Excitement Lives in the Young

Every week we go to youth group. We play games, have lesson and small group times, and try to help two or three dozen high-schoolers understand that they’re not alone, they’re not as awkward as they feel (and even if they are it’s totally okay—spinach gets stuck in everybody’s teeth sometimes), and not knowing what you’re going to be doing in two years isn’t the end of the world.

They’re fun, they’re kind, they’re smart. They play sports, they do drama, they read books, one of them even volunteers at a museum in her spare time. They’re learning what growing up is in a safe environment, one where they are reminded of what matters, their parents keep them safe, and they don’t have to pay their own electricity bills.

They’re excited about life, because it’s full of possibilities.

They’re excited because they’re young enough to sleep well and forget the hard things.

They’re excited because they haven’t had a job they didn’t like, a boss who was unkind, or a college roommate who doesn’t understand what being courteous is.

And they should be. Writing excitement into young people is crucial (unless you’re styling the moody artist type—that’s a whole different set of attitudes), because it’s so relevant to the young, and so refreshing for everyone else.

Learn to capture their excitement, because excitement is half of what makes life… Well, exciting.

Advertisements

How I Beat Writer’s Block

Classic writers block takes two forms:

  1. Getting up to a certain point then not being able to continue. You’ve written long and hard, and suddenly, at the end of the sentence, you can’t think of what comes next. It doesn’t matter how hard you try, the villain won’t pick up the gun and the heroine stays home in her pajamas. After hours of staring at the screen, you decide maybe you’d make a good chef (writing is for pale bookworms and nervous journalists with big glasses, after all), so you buy a cookbook from Amazon and start googling french cooking terms.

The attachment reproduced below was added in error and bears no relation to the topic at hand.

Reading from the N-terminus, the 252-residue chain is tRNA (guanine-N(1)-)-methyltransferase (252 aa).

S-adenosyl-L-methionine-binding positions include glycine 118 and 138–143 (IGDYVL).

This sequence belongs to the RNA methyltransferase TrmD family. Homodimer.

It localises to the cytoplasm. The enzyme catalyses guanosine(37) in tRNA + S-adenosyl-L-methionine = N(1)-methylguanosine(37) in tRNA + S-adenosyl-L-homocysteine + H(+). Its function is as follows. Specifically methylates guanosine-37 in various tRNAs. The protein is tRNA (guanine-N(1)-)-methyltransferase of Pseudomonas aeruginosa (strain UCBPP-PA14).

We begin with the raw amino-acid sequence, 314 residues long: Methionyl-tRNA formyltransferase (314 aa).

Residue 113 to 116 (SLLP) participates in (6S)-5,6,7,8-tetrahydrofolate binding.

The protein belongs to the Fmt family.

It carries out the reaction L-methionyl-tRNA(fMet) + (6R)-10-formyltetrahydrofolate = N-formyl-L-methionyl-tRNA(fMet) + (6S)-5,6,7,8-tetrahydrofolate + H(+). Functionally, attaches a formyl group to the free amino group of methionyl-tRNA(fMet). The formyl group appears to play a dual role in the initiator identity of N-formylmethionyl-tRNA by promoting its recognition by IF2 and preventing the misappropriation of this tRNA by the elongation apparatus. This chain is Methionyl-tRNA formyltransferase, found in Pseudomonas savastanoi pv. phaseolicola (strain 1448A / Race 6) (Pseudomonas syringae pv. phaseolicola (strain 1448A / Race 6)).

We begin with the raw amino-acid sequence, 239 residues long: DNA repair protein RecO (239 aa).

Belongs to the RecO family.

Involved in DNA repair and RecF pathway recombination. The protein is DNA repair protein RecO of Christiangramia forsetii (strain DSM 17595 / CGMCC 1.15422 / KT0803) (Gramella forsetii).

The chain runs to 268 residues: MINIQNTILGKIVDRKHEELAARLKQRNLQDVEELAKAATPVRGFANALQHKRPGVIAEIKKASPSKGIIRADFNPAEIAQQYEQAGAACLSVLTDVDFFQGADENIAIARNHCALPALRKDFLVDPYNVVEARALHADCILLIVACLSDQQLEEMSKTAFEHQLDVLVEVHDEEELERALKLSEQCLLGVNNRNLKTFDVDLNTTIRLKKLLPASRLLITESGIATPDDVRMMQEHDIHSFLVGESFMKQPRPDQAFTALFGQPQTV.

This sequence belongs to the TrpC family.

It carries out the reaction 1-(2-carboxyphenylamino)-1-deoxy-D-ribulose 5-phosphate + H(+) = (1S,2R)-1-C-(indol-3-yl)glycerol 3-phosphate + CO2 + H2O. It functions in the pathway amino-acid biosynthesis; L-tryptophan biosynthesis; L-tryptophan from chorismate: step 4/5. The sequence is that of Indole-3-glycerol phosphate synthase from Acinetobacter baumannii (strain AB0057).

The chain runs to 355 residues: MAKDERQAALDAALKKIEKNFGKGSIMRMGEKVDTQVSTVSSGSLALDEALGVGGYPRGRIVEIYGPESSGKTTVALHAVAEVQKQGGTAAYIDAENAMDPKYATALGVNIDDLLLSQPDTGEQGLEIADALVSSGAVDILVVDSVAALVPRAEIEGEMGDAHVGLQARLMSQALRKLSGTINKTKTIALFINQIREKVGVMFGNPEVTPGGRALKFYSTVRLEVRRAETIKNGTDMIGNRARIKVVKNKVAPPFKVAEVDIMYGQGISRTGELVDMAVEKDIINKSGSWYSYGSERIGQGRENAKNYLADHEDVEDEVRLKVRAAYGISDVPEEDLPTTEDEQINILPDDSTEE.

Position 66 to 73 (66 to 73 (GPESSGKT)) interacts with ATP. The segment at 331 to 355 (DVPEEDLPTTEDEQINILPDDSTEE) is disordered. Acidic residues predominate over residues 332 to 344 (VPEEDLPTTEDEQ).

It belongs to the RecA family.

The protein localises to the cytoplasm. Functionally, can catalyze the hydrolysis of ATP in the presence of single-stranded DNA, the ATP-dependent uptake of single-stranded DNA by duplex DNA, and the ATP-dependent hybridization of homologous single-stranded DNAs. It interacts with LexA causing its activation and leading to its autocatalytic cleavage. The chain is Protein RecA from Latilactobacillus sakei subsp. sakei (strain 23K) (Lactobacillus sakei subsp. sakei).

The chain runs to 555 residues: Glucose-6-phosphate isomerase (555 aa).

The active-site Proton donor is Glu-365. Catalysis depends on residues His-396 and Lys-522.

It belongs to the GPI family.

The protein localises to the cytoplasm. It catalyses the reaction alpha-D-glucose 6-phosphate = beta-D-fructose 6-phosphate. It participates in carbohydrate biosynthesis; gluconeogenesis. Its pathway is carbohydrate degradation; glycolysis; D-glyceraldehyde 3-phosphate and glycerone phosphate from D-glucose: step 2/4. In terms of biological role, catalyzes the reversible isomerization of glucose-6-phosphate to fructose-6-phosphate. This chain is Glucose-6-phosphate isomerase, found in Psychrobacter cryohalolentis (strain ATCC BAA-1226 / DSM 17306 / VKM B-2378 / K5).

2. Nothing to say. You’ve sat down to write, and you’ve written forty-five first sentences—and you don’t like any of them. None of them catch on, each one more flaccid than the last, and every time you come up with something maybe even a little good, the burst of inspiration dies out like a shooting star landing in the ocean. Dead. Completely. Sunken to the dark seaweed-y depths to live with bottom dwellers and pale fish with large eyes. You get it.

I don’t know of any diehard methods to beat writers block, but I can tell you what I do: Write. About writers block. I write about how I despise it, how it makes me feel worthless and miserable, how it robs me of all inspiration and love for writing that usually comes so naturally. I write about how frustrating it is to want to say something and not be able to, like the boy who wants to ask the pretty girl to dance but he just… can’t… get… the… words… out… there… Pretty soon, I’ve written a paragraph. If I’m feeling particularly spiteful (which is rare—I may have ditzy spells, but I’m not vindictive by nature), I’ll have a page. Suddenly (while my brain was learning french and my fingers were flying with wrathful vengeance against something so small and obnoxious), the heroine has put on her super-suit, the villain is holding up a bank, and the shooting star is resurrected in blazing glory.